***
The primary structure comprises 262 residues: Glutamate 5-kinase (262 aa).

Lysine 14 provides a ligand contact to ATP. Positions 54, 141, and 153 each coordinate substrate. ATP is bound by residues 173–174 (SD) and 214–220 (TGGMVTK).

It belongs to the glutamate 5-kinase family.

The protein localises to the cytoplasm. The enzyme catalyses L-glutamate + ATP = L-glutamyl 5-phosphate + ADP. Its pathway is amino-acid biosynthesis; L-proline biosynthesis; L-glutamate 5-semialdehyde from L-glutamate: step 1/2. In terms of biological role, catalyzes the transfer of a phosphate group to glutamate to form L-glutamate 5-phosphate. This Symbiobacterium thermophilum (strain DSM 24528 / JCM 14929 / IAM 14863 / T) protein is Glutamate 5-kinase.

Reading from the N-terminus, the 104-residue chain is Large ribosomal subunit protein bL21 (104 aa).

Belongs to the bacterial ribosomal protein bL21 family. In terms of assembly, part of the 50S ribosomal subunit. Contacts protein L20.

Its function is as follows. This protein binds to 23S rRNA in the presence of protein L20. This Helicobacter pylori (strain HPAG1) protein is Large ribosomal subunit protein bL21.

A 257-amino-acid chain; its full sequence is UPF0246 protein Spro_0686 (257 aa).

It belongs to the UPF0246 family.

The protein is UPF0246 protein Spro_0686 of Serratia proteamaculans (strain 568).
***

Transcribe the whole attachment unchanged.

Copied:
The primary structure comprises 262 residues: Glutamate 5-kinase (262 aa).

Lysine 14 provides a ligand contact to ATP. Positions 54, 141, and 153 each coordinate substrate. ATP is bound by residues 173–174 (SD) and 214–220 (TGGMVTK).

It belongs to the glutamate 5-kinase family.

The protein localises to the cytoplasm. The enzyme catalyses L-glutamate + ATP = L-glutamyl 5-phosphate + ADP. Its pathway is amino-acid biosynthesis; L-proline biosynthesis; L-glutamate 5-semialdehyde from L-glutamate: step 1/2. In terms of biological role, catalyzes the transfer of a phosphate group to glutamate to form L-glutamate 5-phosphate. This Symbiobacterium thermophilum (strain DSM 24528 / JCM 14929 / IAM 14863 / T) protein is Glutamate 5-kinase.

Reading from the N-terminus, the 104-residue chain is Large ribosomal subunit protein bL21 (104 aa).

Belongs to the bacterial ribosomal protein bL21 family. In terms of assembly, part of the 50S ribosomal subunit. Contacts protein L20.

Its function is as follows. This protein binds to 23S rRNA in the presence of protein L20. This Helicobacter pylori (strain HPAG1) protein is Large ribosomal subunit protein bL21.

A 257-amino-acid chain; its full sequence is UPF0246 protein Spro_0686 (257 aa).

It belongs to the UPF0246 family.

The protein is UPF0246 protein Spro_0686 of Serratia proteamaculans (strain 568).